NEW internal documents have contradicted parliamentary testimony by the Reserve Bank governor, Glenn Stevens, that the bank knew nothing about the Securency banknote scandal before it was revealed by a Herald investigation in 2009.
The scandal involves the Reserve Bank companies Securency and Note Printing Australia, which were charged last year with bribing foreign officials to win banknote contracts.
The sensitive documents, seen by the Herald, which contradict Mr Stevens's parliamentary testimony, come from the central bank's files.
They show that in 2007:
The assistant governor Frank Campbell was told that Securency engineered a dodgy business deal to hide a $492,000 payment to an allegedly corrupt Malaysian arms dealer;
The arms dealer's company wrote to Mr Campbell demanding further payments and stating that it had convinced the ''prime minister and the Malaysian cabinet'' to give out contracts.
Reserve Bank auditor John Klincke allegedly queried a Securency manager about payments to an agent working for Vietnam's spy agency, and was told in response: "Well, if I asked you if you worked for ASIO, you wouldn't tell me, would you".
The Herald can also reveal that the Reserve - unwittingly or otherwise - hampered the Australian Federal Police bribery inquiry by failing to inform it for several months in 2009 of incriminating documents it held regarding its subsidiaries' activities.
In response to 18 questions from the Herald, the Reserve released a statement saying:
''The bank has sought to deal appropriately with all the issues that have arisen. It has co-operated fully with the legal authorities, notifying them of the existence of relevant documents and providing documents when requested. There has been no attempt by the bank to hide information from the authorities.
''Even if it were ultimately to be concluded, with the benefit of
hindsight, that incorrect conclusions were drawn from the various investigations, the bank and the NPA board relied on the information available at the time and external legal advice. The bank's executives acted in good faith and with integrity. It is completely without foundation to suggest otherwise.''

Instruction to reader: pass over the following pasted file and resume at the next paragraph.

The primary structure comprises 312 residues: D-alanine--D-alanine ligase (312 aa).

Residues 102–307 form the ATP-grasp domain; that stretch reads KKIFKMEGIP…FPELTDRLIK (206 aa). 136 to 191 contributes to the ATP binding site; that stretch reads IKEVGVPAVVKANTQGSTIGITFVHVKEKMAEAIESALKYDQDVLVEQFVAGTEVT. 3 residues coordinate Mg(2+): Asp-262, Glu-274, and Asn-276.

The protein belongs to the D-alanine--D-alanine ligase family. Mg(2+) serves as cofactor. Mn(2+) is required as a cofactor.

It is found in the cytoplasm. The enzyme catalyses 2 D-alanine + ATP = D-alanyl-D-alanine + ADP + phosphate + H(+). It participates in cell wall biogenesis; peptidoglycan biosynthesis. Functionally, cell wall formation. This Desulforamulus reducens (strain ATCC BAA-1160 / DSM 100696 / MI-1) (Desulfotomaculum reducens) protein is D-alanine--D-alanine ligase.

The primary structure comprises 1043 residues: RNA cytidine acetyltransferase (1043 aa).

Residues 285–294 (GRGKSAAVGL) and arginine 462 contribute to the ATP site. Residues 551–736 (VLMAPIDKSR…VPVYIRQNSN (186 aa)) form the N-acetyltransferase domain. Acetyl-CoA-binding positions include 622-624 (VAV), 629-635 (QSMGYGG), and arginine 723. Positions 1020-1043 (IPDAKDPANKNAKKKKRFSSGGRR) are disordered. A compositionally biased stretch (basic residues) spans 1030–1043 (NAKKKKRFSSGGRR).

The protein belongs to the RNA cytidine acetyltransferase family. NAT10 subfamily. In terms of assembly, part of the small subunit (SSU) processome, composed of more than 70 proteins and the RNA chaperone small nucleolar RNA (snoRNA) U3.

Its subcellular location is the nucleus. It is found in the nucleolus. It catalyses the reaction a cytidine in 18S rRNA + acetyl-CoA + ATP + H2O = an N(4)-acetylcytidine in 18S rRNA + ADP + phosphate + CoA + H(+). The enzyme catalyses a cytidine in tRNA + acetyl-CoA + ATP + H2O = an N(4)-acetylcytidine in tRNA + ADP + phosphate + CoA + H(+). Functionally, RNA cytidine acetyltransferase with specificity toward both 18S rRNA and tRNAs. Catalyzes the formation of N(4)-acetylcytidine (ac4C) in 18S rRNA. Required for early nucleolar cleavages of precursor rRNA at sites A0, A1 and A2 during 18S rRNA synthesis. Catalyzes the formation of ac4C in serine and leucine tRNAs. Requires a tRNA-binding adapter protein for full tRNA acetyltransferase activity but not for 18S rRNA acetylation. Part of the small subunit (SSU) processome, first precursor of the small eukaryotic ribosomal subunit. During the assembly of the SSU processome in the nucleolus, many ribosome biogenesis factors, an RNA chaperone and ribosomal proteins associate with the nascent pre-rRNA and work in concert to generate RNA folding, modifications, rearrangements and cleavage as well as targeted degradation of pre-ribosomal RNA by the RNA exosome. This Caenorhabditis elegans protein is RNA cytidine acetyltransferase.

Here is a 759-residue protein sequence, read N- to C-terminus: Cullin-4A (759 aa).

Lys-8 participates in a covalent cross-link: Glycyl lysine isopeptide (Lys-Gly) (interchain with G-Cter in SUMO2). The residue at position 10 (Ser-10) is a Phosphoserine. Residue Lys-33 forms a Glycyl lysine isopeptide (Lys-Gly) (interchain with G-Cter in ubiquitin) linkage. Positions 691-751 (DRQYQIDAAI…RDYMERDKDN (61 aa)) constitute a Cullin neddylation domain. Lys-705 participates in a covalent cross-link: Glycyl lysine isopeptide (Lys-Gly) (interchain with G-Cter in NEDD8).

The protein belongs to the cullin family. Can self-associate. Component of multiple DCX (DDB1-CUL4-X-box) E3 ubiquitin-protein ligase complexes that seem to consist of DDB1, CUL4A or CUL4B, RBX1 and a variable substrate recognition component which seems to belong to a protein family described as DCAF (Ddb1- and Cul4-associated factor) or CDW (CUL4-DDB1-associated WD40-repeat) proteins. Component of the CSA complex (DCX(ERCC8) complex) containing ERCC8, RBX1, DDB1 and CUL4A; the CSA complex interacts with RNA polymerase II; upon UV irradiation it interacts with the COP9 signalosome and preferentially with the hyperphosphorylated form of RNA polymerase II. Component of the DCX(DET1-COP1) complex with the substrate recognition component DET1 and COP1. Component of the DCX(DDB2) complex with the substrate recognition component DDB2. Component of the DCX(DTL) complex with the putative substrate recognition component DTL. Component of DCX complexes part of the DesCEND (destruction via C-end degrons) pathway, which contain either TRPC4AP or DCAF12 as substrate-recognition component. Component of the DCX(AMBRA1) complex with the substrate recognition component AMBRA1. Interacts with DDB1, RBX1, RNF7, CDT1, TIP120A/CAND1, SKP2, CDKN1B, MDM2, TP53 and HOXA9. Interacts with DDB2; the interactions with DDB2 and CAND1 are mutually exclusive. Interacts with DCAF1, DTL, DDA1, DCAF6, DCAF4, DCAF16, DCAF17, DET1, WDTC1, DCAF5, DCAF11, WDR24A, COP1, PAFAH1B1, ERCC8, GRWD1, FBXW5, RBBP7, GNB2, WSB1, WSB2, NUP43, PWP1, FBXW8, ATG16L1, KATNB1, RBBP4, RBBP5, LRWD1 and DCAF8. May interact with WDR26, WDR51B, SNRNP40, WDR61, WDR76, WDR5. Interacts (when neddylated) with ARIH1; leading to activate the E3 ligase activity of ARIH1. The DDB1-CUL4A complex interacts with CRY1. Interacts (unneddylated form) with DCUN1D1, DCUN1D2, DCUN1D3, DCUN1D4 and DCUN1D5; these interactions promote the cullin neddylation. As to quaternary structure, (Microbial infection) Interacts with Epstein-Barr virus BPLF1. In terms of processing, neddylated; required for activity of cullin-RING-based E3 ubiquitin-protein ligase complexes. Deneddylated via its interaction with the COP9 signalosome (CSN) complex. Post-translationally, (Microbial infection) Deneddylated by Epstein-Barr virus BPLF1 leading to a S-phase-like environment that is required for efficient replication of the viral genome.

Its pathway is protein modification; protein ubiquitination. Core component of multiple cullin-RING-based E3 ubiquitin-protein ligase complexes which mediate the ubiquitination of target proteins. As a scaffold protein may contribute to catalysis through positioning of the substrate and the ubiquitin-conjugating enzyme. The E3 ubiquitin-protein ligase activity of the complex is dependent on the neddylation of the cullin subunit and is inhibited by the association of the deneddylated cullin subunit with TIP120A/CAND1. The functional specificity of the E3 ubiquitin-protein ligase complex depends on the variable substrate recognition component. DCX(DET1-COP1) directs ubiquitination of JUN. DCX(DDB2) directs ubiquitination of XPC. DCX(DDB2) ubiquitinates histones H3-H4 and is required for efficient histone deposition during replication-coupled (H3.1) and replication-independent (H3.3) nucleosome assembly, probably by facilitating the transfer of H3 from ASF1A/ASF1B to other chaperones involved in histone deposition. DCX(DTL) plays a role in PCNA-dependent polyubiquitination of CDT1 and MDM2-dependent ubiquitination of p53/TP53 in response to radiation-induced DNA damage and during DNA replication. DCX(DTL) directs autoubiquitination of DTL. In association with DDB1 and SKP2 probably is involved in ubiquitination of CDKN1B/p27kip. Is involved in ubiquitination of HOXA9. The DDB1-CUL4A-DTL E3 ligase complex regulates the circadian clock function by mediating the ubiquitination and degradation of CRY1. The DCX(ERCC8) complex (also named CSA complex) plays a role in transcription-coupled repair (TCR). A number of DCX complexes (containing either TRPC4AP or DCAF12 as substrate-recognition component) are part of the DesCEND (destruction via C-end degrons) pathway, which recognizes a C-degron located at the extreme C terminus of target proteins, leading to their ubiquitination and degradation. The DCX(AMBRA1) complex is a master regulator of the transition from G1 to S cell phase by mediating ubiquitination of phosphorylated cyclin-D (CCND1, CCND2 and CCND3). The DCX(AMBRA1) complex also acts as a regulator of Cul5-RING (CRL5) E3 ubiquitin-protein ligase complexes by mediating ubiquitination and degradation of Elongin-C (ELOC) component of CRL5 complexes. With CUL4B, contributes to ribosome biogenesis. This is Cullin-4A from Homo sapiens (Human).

The fresh revelations have led to further calls for an inquiry into the bank's handling of the scandal.
The Liberal MP Tony Smith, who has questioned Mr Stevens at hearings of Parliament's economics committee, said his fellow committee members must take up Mr Stevens's offer to make a special appearance to answer questions and table documents. ''This must happen. It would be ridiculous if further questioning was postponed on this,'' Mr Smith said. The chairwoman of the committee, the Labor MP Julie Owens, declined to comment on the prospect of recalling Mr Stevens.
The Prime Minister, Julia Gillard, and the Treasurer, Wayne Swan, have refused to comment on the scandal and have supported Mr Stevens's handling of it.
But the Greens MP Adam Bandt has reiterated his call for a royal commission into the scandal to uncover ''who knew what when at the highest level of the RBA''.
The independent senator Nick Xenophon has called for a full parliamentary inquiry.
Last month Mr Stevens told the committee the Reserve did not know of the corruption concerns until they were exposed in the media and that the bank had given relevant documents to the federal police in a timely manner.
However, confidential Reserve files reveal that during 2007, Mr Campbell was told that a ''further $492k'' was given to a Malaysian arms dealer, Abdul Kayam, in hidden commissions.
Later that year, the dual chairman of NPA and Securency, Graeme Thompson, who is a former Reserve deputy governor, ''advised the [NPA] board that Securency would, on the basis of legal advice received, pay the agent [Mr Kayam] the amount of commission included in the substrate price recovered from NPA'', board records reveal.